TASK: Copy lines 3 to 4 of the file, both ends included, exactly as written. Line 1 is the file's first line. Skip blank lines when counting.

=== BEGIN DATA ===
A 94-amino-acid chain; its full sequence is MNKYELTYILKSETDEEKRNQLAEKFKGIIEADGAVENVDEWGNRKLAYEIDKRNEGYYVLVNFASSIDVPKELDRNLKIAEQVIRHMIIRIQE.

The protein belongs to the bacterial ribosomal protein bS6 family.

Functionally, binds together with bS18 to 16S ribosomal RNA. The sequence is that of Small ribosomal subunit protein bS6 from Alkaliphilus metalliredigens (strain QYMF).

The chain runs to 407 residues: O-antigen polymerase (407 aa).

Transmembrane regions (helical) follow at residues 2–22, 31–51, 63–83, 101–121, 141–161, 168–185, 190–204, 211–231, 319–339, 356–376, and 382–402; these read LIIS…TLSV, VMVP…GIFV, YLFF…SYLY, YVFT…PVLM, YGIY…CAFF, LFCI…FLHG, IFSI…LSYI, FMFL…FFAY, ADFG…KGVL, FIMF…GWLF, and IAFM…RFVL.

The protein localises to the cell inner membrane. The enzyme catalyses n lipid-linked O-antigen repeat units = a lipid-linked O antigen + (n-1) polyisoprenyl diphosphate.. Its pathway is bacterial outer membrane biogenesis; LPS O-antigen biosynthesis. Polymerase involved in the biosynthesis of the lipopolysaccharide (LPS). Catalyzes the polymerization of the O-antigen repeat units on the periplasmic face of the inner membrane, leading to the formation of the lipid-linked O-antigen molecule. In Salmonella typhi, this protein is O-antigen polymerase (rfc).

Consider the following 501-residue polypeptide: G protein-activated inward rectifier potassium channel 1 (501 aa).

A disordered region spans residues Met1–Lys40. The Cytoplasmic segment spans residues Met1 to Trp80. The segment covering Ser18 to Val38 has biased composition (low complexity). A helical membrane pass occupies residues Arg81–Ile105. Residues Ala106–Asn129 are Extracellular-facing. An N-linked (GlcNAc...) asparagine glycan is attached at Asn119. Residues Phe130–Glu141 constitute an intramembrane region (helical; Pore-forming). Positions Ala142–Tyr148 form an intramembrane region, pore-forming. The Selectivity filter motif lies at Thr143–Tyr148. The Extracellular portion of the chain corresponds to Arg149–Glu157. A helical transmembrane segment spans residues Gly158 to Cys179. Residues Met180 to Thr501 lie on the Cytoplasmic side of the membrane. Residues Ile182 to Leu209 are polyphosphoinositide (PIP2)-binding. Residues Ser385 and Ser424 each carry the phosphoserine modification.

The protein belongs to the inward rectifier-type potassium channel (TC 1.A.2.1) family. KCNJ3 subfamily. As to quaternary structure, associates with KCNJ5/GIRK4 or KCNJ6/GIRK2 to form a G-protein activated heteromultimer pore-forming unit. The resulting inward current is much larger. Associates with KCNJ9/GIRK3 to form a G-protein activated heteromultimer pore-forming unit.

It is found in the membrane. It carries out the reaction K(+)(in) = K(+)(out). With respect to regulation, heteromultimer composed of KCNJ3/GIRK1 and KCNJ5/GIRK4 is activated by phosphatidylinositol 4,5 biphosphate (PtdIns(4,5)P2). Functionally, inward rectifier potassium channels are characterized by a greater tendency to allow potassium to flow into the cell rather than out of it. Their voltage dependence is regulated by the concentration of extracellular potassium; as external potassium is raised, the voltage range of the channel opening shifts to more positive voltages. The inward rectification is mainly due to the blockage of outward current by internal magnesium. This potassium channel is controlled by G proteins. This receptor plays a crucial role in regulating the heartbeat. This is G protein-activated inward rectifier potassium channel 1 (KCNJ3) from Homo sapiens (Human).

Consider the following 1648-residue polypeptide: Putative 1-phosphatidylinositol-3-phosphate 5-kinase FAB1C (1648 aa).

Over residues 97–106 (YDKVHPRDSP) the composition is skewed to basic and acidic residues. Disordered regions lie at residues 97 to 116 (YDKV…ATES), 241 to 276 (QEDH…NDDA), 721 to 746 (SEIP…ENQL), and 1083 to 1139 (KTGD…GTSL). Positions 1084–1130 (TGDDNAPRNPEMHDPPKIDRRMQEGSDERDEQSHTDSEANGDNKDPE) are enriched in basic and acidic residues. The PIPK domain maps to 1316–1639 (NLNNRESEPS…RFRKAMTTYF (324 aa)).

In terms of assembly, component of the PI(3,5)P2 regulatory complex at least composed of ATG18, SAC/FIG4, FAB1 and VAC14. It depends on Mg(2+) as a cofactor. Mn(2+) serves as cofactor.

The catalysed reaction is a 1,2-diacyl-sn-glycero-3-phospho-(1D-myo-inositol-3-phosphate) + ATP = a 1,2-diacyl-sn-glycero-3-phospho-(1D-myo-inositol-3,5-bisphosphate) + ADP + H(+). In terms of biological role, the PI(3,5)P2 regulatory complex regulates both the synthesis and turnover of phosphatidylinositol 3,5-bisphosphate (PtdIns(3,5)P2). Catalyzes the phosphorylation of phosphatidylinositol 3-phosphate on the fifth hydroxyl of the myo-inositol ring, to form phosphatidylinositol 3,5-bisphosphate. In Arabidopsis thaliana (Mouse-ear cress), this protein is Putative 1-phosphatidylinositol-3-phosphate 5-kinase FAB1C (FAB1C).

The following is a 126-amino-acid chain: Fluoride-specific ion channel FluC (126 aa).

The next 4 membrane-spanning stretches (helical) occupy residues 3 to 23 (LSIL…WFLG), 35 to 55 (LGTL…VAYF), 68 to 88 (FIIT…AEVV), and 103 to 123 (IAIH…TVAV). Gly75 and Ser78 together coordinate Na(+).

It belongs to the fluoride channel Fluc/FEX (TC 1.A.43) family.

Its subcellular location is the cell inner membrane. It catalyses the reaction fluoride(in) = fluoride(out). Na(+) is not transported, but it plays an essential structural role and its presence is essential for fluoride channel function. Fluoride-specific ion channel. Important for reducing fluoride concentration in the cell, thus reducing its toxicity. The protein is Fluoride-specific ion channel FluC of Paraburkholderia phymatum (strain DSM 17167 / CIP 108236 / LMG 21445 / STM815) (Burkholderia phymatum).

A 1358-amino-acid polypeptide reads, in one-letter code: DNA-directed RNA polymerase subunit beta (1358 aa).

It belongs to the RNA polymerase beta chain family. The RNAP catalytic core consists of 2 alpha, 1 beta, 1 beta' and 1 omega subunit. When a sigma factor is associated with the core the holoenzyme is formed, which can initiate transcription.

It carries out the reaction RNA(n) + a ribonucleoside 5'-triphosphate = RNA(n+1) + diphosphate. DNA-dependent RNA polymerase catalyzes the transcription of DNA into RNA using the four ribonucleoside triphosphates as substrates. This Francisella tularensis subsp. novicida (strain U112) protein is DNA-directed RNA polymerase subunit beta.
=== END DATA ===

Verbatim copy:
Functionally, binds together with bS18 to 16S ribosomal RNA. The sequence is that of Small ribosomal subunit protein bS6 from Alkaliphilus metalliredigens (strain QYMF).

The chain runs to 407 residues: O-antigen polymerase (407 aa).